Buyers’ brokers must understand the technology well enough not to distribute media accidentally. For example, doing a virtual showing using Facebook’s live streaming technology might work well for buyers and their brokers, but in that case, the broker should be sure they have selected the audiences to whom the stream is visible. They could otherwise end up violating the seller’s requirements or publicly embarrassing their buyers. Live-streaming poses additional risks because of its live nature, meaning that it can’t be edited before distribution. Buyers’ brokers should understand who will be in the home during a virtual showing, and everyone should plan to be on their best behavior.

Buyer’s broker should also understand the output of the platform. Will the use of a particular platform allow the broker to brand the media in a way consistent with their firm’s other materials? Note that if the media will be submitted or distributed through the MLS then the MLS may have certain rules regarding media standards and branding.

Copyright and intellectual property considerations

Buyers’ brokers also have legal rights in the media they create. Photo and video recordings have long been deemed “works of authorship fixed in a tangible [digital] medium of expression” and thus are subject to copyright. Live-streaming, a relatively new technology, is subject to copyright too.  The creation of a live-stream results in the immediate creation of multiple copies of the recording. These copies are necessary for the distribution of the live-stream to multiple platforms across the broader internet. So, any persistent copies of live-streamed video are subject to the author’s copyright (this will probably be the agent unless the broker acquires copyright ownership in their independent contractor agreements with their agents, see here for more details on “Who owns the listing content”).

If the media is subject to copyright, then others may not use that media without the copyright-owner’s permission. Stated another way, if brokers want others to be able to use their media, then they need to grant a license for that use. For buyers’ brokers, there is likely an implied license upon distribution to their buyer client. Also, if the video or live-stream is submitted or distributed via the MLS, then the typical MLS licenses are granted (i.e., those described in MLS’s rules and participant/subscriber agreements). Of course, there are many potential exceptions and situations where others can use the media content depending on the circumstance, and this post cannot cover all the ground of copyright law. The key point is that copyright considerations will be in play for media created for or from virtual showings.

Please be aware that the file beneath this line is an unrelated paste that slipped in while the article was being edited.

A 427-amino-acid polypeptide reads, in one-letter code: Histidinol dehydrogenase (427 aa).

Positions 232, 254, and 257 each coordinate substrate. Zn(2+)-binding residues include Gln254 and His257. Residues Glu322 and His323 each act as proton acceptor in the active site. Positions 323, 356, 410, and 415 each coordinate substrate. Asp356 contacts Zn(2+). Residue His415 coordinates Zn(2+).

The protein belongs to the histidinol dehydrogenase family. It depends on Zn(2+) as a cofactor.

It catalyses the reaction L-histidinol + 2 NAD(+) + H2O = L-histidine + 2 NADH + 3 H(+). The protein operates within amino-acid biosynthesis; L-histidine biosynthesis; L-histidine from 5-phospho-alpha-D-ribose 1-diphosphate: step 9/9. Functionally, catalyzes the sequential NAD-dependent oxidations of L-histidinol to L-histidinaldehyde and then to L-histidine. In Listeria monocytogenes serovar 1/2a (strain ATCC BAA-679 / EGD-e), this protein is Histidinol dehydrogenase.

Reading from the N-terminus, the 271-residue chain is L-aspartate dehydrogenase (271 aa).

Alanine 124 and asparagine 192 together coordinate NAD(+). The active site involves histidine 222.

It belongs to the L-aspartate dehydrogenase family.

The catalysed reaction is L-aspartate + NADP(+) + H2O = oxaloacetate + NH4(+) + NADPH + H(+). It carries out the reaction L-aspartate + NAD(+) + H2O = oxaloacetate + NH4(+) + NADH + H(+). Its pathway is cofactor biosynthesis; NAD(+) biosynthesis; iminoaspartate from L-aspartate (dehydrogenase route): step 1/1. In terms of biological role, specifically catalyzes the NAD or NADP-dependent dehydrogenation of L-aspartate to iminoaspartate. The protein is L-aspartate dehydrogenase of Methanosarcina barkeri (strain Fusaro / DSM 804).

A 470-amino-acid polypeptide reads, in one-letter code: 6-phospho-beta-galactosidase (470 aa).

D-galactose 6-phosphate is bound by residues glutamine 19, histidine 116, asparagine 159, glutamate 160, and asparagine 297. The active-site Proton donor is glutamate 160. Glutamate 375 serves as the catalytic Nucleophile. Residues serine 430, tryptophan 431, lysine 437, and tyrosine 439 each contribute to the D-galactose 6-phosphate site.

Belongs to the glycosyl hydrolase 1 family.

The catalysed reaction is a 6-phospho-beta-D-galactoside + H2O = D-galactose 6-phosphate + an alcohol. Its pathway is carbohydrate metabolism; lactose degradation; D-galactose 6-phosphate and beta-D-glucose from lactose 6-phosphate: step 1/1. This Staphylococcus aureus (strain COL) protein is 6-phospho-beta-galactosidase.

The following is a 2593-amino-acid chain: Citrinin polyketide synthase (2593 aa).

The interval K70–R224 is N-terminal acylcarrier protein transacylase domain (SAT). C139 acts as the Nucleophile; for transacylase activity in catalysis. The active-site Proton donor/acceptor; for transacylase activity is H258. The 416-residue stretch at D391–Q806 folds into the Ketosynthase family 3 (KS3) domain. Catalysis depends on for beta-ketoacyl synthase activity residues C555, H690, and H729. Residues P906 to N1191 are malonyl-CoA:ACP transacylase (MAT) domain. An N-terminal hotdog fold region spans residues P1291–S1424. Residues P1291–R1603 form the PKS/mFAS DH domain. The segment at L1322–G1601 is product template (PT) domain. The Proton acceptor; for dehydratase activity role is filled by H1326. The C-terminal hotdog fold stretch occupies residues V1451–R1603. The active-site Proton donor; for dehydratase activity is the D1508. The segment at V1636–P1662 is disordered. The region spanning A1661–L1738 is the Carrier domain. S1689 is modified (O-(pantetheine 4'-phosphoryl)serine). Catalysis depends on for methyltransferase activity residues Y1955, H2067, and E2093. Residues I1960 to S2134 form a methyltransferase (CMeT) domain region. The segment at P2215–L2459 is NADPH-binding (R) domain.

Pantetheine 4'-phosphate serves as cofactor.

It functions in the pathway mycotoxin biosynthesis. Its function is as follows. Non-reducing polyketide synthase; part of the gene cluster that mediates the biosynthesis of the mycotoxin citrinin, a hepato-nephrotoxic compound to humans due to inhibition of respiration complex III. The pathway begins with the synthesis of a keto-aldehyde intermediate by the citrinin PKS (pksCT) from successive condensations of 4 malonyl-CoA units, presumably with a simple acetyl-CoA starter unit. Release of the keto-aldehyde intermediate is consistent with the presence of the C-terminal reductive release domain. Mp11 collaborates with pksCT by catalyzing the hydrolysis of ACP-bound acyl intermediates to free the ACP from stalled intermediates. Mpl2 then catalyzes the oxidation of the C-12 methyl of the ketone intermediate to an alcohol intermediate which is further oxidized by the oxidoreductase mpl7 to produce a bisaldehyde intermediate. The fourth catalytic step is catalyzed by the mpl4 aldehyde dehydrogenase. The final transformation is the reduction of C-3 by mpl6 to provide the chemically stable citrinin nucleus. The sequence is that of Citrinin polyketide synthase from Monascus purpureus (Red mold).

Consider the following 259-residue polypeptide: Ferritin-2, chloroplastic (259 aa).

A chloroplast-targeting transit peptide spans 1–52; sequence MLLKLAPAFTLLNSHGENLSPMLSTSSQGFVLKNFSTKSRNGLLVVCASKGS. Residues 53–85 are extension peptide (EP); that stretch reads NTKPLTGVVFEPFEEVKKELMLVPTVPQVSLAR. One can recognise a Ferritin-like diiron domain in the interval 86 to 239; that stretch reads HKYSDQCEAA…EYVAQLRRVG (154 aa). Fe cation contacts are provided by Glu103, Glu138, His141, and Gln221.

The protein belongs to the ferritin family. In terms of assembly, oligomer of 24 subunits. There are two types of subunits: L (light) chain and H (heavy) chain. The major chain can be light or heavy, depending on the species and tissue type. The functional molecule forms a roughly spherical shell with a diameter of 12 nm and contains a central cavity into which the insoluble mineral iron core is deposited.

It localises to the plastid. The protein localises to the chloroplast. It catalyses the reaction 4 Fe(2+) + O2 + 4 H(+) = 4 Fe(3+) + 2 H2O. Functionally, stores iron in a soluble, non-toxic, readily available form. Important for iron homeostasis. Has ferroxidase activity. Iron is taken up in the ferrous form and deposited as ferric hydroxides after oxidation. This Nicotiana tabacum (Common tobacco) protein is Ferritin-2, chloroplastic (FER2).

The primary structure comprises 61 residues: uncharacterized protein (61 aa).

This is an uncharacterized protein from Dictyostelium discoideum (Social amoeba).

Defects in the property

One last matter that may be of interest to sellers, buyers, and brokers from both sides: Does the use of virtual showings change the legal standards for the discovery of defects? In many states, a buyer may recover against a seller if, after closing, the buyer asserts that (s)he has suffered some harm due to a defect in the property that the seller did not disclose. In some states, there is no such liability for ‘obvious defects,’ ones that any reasonable buyer should have seen upon reasonable inspection before purchase. Visiting a property via live-streamed video or virtual tour, however, could make it more difficult for the buyer to detect and assess defects than being there in person. It is possible that the legal standard for obvious defects may evolve in the coming years to reflect these changing market conditions.

Meanwhile, buyers might have to repose more trust in their brokers, who might need to be more concerned about liability as a result. Buyers might be upset by a larger range of defects, because they might not see them until moving in, raising potential concerns among sellers and buyers’ brokers about liability flowing their way. All parties to the transaction might wish to ensure the buyer pays for a third-party inspection before making an offer. While a virtual showing might be a viable preliminary option, there’s a good likelihood that buyers will still want to see the property in person prior to purchase.


Of course, there may be other aspects of virtual showings that are of concern to buyers or their brokers that we didn’t address above. If you’re looking for more guidance and resources on virtual showings, check out NAR’s resources herehere, and here, and CMLS’s resources here.

Stay tuned

As we continue to navigate the COVID-19 world, virtual showings and open houses will likely increase as they facilitate the marketing of listings. Hopefully, you’ve picked up a few useful tips to addressing a seller’s concerns regarding virtual showings.

– Camille Beshara, Attorney at Law, Larson Skinner, PLLC

Camille, a member of Larson Skinner, PLLC, practices intellectual property and corporate transactional law. Camille advises clients on corporate governance, association mergers, content and software licenses, copyright risk mitigation, general business and MLS policy strategy. In addition to advising various MLS, association, and brokerage clients, she provides support counsel to the Real Estate Standards Organization and the Council of Multiple Listing Services. Camille has written and lectured on legal topics relating primarily to the multiple listing service industry. Prior to joining Larson Skinner, Camille was an attorney at 3M Corporation where she supported contract negotiation efforts for new technology developed under cooperative research and development agreements. Beshara earned her J.D. from the University of Minnesota School of Law and her B.S. in Business from the Carlson School of Management at the University of Minnesota.